For a number of years now, Luxembourg Institute of Science and Technology's (LIST) researchers have been working relentlessly to develop a method of automatically picking out surface water from satellite radar images. This method is attracting real interest from flood management professionals because it makes it possible to quickly create maps of flood-hit areas, which are very useful in monitoring and predicting floods. Even in the very early stages in its development, this algorithm was implemented in the European Space Agency's (ESA) Grid Processing On Demand platform, proof, if proof were needed, of its effectiveness. An integration like this gives both LIST's researchers and external users rapid access to the images acquired by the ESA and enables them to process them very effectively. This algorithm is still being developed and improved by researchers as part of several ongoing research projects. The first project, "MOnitoring and predicting urban floods using Sar InTerferometric Observations" (MOSQUITO), funded by the Luxembourg National Research Fund (FNR), aims to improve the reliability of flood mapping tools in urban areas and to use flood maps to improve flood prediction models. A second project, entitled SAPSAN, "The World’s first Synthetic Aperture Radar-based flood hazard map", fully funded by LIST, aims to build a global archive of maps of floods observed by the ESA's ENVISAT satellite over more than a decade, from 2002 to 2012. Lastly, a third project, PUBLIMAPE ("Public Information Mapped to Environmental Events"), also funded by the FNR, is designed to combine satellite flood maps with information drawn from social media in order to build a better picture of affected areas and improve flood prediction models. Thanks to the tools developed in recent years by its researchers, LIST is now often the first to produce such maps from images acquired from the ESA's two Sentinel-1 A/B satellites.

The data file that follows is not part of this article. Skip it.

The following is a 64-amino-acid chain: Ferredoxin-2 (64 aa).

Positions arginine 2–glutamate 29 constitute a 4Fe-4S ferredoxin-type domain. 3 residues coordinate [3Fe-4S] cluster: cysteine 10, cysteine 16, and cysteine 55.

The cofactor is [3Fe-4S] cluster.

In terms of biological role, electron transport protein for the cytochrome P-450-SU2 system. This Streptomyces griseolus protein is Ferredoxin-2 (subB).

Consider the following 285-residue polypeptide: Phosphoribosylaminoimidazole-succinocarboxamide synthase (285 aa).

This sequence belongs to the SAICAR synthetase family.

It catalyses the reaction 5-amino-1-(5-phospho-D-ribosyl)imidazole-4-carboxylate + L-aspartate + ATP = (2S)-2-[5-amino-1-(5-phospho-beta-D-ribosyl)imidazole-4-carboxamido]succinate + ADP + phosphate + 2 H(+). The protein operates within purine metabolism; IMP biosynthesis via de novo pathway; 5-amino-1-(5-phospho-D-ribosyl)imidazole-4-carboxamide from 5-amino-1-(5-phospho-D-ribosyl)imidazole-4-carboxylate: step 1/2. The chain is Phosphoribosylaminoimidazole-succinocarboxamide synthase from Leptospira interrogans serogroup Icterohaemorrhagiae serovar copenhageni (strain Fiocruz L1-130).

Hurricanes Harvey and Irma ravaged the United States in the end of summer 2017, bringing catastrophic flooding to Houston, south-eastern Texas, and Florida. To deal with this situation, the US authorities called on the Global Flood Partnership (GFP), a collaboration between scientific organisations and managers of massive floods across the world, in order to develop flood observation and modelling tools. LIST's researchers developed the algorithm used by the ESA and are members of this network. As part of LIST's contributions to it, they also regularly take part in community efforts to test, in an operational context, the methods they have developed. The aim of these tests is to produce flood maps for flood management stakeholders in various regions of the world and, more generally, to demonstrate the usefulness of such methods to the public.
In calling on the GFP, the US authorities used the maps extracted using the algorithm developed by LIST. LIST's proven expertise gave the US authorities an overview of the areas worst affected by flooding.
These maps, published on the Dartmouth Flood Observatory website set up by the University of Colorado in the United States, are being made available to the Federal Emergency Management Agency (FEMA). They are allowing them to perfect their management of the various phases of this major natural disaster. The maps highlight the areas worst hit by the event, thus enabling them to deploy protective measures to reduce risk. The maps made available to the US authorities for Hurricane Harvey can be viewed at on the Global Flood Partnership website.
Image caption : Example of a map showing extent of floods (indicated in blue) within the Houston area as extracted from a Sentinel 1 image acquired on August 30, 2017 and obtained through the ESA COPERNICUS programme.